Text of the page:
Cape Lookout Village

Beginning at the Cape Lookout Light Station and continuing south toward the point of the cape, is a nearly 810 acre area designated as the Cape Lookout Village Historic District. In addition to the light station, the historic district includes the former Cape Lookout Life-Saving Station, the decommissioned Cape Lookout Coast Guard Station, the remains of a WWII Army coastal defense complex, as well as several former fishing cottages and vacation homes.
 
Aerial view of Cape Lookout Village with Coast Guard Station in center.
Aerial photo of Cape Lookout Village with Coast Guard Station in center.

With the exception of the Cape Lookout Lighthouse and Cape Lookout Life-Saving Station personnel, the village area saw no permanent residents until the twentieth century.

Prior to September 1933, the present day islands of South Core Banks and Shackleford Banks were connected to one another near the lighthouse area. While fishing and whaling seasons brought short term residents to the bight of the cape to reside in beach-side camps, permanent settlement focused on Shackleford Banks which had been home to various communities as far back as the early 1700s.

By the early 1900s, after particularly disastrous hurricane seasons in 1896 and 1899, the settlements on Shackleford Banks were mostly abandoned. While many residents moved across the sound to Harkers Island or other locations, a few of the fishing families from Shackelford Banks moved to an area between the Cape Lookout Lightstation and the Cape Lookout Life-Saving Station. This was the birth of Cape Lookout Village.

Through the early part of the twentieth century, the village hit its peak, boasting as many as 80 residents. Cape Lookout Village had its own school and from 1910 to 1911 had its own post office. Cape Lookout Village’s hey-day, like its post office, would be short lived.

As early as 1905, the Cape Lookout Life-Saving Station logbooks mention “gasoline boats” or motorboats in the area. The whine of their engine would be a death knell for the nearby village. Motor boats made amenities in nearby Harkers Island or Beaufort more accessible to the residents of Cape Lookout Village. It also made the waters these fishing families used to make a living accessible from those locations. This advancement in technology led to a decline in population in the village as more and more residents left to live on the neighboring islands or mainland where they would be closer to services but could still fish the cape thanks to their motorboats.

 
Seifert-Davis House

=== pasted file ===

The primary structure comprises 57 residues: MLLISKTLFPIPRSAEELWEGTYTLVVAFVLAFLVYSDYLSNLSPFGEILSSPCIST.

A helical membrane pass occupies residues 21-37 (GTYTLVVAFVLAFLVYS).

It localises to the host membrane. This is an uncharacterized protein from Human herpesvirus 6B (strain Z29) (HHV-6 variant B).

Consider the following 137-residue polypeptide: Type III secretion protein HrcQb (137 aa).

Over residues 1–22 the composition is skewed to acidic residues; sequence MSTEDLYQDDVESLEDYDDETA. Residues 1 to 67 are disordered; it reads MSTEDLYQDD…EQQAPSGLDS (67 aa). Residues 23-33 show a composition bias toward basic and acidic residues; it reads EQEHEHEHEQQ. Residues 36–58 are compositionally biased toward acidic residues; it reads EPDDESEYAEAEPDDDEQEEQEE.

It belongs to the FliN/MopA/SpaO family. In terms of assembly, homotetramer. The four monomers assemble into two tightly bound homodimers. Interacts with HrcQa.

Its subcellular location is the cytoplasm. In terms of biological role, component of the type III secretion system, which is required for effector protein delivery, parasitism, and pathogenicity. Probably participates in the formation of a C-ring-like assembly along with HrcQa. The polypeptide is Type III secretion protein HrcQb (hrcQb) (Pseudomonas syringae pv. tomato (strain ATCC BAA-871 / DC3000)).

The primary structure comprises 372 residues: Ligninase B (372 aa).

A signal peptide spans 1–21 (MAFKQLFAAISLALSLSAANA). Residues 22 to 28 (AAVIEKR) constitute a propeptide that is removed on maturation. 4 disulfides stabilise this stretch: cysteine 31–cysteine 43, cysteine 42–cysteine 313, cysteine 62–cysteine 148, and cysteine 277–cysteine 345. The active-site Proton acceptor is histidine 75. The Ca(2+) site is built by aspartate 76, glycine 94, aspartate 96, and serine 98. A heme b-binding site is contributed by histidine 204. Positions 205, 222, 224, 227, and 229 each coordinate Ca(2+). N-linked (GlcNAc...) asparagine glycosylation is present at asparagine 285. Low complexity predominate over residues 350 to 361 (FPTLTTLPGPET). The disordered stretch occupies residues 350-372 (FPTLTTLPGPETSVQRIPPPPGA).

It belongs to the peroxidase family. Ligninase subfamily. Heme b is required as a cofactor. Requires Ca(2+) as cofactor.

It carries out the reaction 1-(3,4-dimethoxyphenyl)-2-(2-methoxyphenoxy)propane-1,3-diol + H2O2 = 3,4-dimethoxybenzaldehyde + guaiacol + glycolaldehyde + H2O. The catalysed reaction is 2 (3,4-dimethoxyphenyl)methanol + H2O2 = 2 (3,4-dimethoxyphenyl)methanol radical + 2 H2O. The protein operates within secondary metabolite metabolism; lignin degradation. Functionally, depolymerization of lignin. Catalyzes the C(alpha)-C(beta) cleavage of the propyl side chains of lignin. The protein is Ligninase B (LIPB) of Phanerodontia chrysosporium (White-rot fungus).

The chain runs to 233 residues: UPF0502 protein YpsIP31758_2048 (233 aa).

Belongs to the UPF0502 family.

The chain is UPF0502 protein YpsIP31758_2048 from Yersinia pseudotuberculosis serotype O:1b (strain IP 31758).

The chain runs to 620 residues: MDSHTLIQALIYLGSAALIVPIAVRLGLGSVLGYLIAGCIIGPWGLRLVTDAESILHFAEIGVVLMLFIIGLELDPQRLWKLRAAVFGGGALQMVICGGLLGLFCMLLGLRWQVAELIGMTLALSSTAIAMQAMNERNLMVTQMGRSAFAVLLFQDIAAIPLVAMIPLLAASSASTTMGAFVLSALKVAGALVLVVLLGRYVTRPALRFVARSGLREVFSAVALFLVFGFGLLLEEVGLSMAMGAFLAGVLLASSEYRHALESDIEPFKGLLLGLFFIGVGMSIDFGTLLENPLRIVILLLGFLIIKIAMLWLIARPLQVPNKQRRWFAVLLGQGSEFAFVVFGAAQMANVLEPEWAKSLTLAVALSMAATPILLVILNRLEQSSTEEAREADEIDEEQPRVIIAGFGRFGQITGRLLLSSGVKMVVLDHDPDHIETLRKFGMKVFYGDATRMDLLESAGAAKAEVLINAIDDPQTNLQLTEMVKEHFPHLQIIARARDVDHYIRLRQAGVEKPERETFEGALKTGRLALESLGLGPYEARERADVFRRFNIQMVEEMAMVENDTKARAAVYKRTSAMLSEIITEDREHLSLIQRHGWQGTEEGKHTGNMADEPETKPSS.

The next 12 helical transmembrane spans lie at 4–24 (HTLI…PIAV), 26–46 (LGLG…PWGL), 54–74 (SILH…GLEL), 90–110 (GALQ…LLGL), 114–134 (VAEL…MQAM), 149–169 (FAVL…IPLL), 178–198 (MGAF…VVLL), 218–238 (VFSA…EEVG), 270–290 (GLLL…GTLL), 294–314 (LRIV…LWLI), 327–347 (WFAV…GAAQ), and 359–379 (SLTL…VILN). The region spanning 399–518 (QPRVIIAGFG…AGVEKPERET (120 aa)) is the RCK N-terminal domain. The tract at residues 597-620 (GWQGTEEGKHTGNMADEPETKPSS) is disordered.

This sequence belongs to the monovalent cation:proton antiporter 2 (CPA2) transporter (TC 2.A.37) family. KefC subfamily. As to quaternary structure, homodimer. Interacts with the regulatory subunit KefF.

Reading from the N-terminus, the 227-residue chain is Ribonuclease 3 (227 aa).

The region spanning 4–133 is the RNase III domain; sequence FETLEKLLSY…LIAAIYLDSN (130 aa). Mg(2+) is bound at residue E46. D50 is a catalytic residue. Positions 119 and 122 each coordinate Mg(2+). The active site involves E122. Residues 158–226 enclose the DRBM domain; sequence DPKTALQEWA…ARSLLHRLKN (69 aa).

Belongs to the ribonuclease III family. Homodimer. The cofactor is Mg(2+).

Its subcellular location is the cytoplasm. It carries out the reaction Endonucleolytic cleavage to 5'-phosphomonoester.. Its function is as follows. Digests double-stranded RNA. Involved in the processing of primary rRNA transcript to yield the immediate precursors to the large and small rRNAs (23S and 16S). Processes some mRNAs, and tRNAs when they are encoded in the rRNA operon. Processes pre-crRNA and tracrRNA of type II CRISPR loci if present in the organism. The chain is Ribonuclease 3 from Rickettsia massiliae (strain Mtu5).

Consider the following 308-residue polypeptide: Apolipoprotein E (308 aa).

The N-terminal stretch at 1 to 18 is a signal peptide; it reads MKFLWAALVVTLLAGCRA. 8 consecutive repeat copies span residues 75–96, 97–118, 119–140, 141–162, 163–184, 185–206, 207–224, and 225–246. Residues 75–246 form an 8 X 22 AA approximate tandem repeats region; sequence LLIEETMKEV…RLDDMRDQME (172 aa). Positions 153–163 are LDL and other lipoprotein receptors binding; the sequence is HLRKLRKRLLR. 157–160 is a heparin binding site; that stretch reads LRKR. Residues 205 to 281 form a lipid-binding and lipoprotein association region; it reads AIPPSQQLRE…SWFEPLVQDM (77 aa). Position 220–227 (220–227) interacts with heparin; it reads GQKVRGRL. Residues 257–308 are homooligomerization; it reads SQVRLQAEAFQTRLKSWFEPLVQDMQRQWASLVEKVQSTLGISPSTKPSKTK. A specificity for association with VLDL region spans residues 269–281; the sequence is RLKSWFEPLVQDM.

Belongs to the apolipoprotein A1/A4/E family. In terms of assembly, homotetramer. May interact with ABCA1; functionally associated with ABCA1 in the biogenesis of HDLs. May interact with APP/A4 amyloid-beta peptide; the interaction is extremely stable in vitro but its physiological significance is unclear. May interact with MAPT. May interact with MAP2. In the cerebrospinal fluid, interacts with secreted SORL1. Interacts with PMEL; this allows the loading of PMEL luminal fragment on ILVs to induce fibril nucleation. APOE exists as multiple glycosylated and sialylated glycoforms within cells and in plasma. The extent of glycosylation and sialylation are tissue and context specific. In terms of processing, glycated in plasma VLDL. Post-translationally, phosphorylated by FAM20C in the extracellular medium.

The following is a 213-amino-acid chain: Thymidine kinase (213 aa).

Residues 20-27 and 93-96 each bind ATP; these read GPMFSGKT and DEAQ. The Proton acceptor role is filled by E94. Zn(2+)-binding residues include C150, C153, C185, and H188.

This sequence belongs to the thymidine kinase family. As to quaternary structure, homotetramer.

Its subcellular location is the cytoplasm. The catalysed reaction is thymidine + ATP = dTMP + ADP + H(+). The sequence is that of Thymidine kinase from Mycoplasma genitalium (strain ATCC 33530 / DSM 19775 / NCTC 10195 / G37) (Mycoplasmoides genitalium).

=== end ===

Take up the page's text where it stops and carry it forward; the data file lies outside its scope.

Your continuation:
Seifert-Davis House

At the end of the 1919 term, Cape Lookout Village’s school closed its doors. A visitor to the village in 1921 noted that only two or three families remained. It was the end of an era for Cape Lookout Village as few remained to call it home. But for others, it was the beginning of making the islands their home-away-from-home.

While the bight of Cape Lookout continued to attract local attention as a popular fishing area, by the 1920s, the area also began to attract attention as a vacation destination. The motorboats that allowed the former residents to move elsewhere also made the islands more accessible for those seeking recreation. What homes remained on the island began to be used by these tourists as well as locals as weekend or summer cottages. In 1913, a proposed resort community headed by the Cape Lookout Development Company had begun selling lots on the island but the development was never fully realized. In 1928, one of the first vacation homes built by someone from outside the area was completed: the Seifert-Davis or “Coca-Cola” House, which remains standing today. Many of the homes still remaining in the village date from this period of growth as the era of tourism and recreation at Cape Lookout began.

 
World War II era personnel look over a clipboard.

During World War II, Cape Lookout Village became home to a military presence as the bight was used to shelter convoys heading for Europe. To protect ships making use of the natural harbor, a submarine net was strung across the bight while nearly 400 acres near the Coast Guard Station were appropriated for wartime purposes. A battery of the 193rd Field Artillery was sent to the cape and two gun mounts were constructed. The 1st Battalion 244th Coastal Artillery served at Cape Lookout until 1942 when a battalion from the 2nd Coastal Artillery replaced them. Members of the 2nd began to be sent to other commands in late 1943. By early 1944, there were no remaining Army personnel stationed at Cape Lookout.

Following WWII, year-round occupancy at Cape Lookout Village again declined, giving way to continued tourist and recreational use of the village area.

Resort development of the village was again proposed in the 1950s and 1960s. Also at this time, the state of North Carolina began making plans for a proposed state park on the barrier islands south of Cape Hatteras National Seashore. What was hoped to become a state park would eventually become Cape Lookout National Seashore.

Contact the Park

Mailing Address:

131 Charles St
Harkers Island, NC 28531

Phone:

(252) 728-2250

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